• the 50s (and maybe you’re still washing the grease out of your hair to show it)

• the Kennedy assassination

• moon landings

• Vietnam

• Watergate

• the Iran hostage crisis

• the end of the Soviet empire

Again, that short list took seconds to come up with—and we haven’t even touched on the last 20 years. The point here is, you’ve pretty much seen it all. You’ve been through a career, or maybe two. You’ve probably raised a family. Chances are you’ve built something from nothing many times. You probably have plenty to say, and there are probably people who’d be happy to read what you have to share.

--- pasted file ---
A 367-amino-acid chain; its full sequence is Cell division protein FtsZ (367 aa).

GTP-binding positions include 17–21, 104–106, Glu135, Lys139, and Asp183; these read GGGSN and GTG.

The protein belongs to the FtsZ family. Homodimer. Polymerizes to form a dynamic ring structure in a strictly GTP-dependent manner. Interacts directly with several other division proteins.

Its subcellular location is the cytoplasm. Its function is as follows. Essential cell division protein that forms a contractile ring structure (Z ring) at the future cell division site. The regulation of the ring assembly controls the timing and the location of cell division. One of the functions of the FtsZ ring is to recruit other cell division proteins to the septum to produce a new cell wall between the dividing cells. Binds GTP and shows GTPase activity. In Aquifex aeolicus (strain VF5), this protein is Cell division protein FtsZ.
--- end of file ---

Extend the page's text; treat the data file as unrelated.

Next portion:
An online search will quickly tell you everything you need to know about starting a blog. It’s easy, and if you enjoy writing and can provide some information that people will find helpful, you’ll be doing a great service to them and to yourself!

8. Getting in shape and staying there

retired couple exercisingHow does this benefit anyone but yourself? Easy. If you’re healthy, you’ll have all the energy you’ll need to help out at home, play with the grandkids, and be of service in your community. But you’ll also save money by staying healthy. Whether you join a gym or do your own cardiostrengthendurance, and stretching workouts at home, you’ll be doing your part to minimize the risk of conditions as serious as diabetes and cancer. Rather than accepting a decline in conditioning and energy as an inevitable sign of aging, you’ll have more time, energy and money to devote to whatever purpose you’ve established for a meaningful and rewarding retirement.